The early morning night skies on January 21, 2019, will hold a rare and unusual event as a total lunar eclipse is set to occur when the Moon is at its closest proximity to Earth – a phenomenon known as a “Super Blood Moon”, which will not visible again until 2036.
Though the event is rare, it is not a sign of “impending doom” as some publications have claimed. Of the 87 total lunar eclipses that will occur during this century, Newsweek reports that just 28 will coincide with the perigee of supermoons, or the point when the Moon is closest to Earth.
A total lunar eclipse occurs when the Earth, Sun, and Moon are in syzygy alignment, the Greek word for being paired together, when the Earth comes between the Sun and Moon, covering the Moon in its shadow. The varying stages of Earth’s three shadows, known as the umbra (the darker, central part), the penumbra (the outer part), and the antumbra (the partly shaded area beyond the umbra), dictates what sort of eclipse will occur – in this case, the umbra. When this happens, the Moon can turn a coppery red – hence the nickname Blood Moon – as light passing through the Earth’s atmosphere is refracted back towards the Moon. Its color during totality depends on dust found in the Earth’s atmosphere at the time, which blocks out higher frequency blue waves and allows longer red waves to come through, and can range from a deep, dark red to lighter hues of orange and yellow. NASA captured a time-lapse of a similar Super Blue Blood Moon event in January 2018 over the agency’s Jet Propulsion Laboratory in California.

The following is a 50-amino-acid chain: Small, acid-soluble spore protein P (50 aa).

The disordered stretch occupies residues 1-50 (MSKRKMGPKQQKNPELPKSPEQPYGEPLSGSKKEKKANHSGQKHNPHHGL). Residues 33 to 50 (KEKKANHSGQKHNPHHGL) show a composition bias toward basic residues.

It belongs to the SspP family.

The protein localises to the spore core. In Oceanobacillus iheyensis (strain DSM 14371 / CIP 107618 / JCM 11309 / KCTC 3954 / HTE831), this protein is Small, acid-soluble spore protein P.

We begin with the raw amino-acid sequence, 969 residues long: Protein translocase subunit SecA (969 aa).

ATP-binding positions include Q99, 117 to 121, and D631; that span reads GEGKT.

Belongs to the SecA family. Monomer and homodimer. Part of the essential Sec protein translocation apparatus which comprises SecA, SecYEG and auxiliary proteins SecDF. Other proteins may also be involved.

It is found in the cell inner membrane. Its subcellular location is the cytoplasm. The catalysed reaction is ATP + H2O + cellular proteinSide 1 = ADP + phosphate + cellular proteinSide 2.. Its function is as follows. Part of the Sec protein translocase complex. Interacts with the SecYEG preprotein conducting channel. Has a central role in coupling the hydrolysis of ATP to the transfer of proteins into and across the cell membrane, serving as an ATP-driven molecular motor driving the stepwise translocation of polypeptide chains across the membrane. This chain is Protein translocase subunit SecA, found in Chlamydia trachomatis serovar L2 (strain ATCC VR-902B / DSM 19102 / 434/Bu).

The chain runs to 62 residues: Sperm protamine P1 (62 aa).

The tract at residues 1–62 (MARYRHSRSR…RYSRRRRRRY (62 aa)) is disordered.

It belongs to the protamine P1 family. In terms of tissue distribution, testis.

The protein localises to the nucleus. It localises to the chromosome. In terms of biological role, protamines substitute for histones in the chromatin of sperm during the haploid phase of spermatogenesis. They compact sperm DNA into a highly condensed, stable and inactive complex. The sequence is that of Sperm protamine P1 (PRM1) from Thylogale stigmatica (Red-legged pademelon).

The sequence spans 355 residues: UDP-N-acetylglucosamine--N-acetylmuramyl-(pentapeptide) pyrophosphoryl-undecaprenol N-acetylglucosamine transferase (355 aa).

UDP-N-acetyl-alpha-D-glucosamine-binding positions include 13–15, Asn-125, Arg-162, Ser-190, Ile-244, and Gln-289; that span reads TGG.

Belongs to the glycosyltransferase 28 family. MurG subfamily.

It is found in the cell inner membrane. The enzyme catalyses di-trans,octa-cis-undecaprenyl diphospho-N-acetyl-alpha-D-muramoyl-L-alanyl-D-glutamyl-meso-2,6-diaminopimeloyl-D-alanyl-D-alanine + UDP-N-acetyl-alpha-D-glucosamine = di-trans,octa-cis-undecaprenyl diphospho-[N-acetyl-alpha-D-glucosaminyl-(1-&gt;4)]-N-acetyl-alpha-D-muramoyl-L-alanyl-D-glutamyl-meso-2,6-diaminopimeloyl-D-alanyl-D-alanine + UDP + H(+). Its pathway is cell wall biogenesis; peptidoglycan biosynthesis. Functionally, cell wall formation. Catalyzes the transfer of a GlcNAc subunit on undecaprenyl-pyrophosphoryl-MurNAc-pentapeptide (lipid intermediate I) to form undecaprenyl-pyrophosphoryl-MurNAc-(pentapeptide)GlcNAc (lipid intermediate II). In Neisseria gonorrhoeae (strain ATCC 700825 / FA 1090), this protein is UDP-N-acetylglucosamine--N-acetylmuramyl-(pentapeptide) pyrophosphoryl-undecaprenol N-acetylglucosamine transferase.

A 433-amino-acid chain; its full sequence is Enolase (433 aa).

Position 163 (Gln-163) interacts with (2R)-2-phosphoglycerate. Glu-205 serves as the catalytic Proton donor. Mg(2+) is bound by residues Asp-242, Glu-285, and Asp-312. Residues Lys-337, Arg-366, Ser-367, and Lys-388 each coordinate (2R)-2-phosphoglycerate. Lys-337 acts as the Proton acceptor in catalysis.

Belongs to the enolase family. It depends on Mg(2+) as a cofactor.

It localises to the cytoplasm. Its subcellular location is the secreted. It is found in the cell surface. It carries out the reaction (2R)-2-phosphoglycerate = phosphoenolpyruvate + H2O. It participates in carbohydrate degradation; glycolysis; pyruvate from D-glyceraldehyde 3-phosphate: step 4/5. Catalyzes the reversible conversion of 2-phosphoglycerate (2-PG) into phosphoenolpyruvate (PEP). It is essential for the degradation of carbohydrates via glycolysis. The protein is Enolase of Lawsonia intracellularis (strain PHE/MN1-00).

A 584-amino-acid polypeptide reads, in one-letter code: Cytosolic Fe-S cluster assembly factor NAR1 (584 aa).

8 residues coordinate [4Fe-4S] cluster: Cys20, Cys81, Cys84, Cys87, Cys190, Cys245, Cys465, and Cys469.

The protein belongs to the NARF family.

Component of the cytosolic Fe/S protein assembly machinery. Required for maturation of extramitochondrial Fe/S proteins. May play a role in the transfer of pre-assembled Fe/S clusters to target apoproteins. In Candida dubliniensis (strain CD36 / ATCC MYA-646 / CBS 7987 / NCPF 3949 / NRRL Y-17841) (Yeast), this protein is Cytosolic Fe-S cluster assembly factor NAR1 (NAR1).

The Royal Museums Greenwich says that the full eclipse will be visible over most of North America, South America, and parts of west and north Europe while the rest of Europe and Africa can tune in just in time to catch the end of it. The Moon will begin to enter the Earth’s shadow just after 2:30am GMT, with the maximum eclipse taking place until 5:15am. In total, the entire eclipse will last for more than five hours, ending at 7:48am.
Eclipse calculations are accurate within a few seconds, so be sure to time your viewing party precisely. If you miss it, you’ll have another chance to view a less dramatic partial lunar eclipse coming up in July.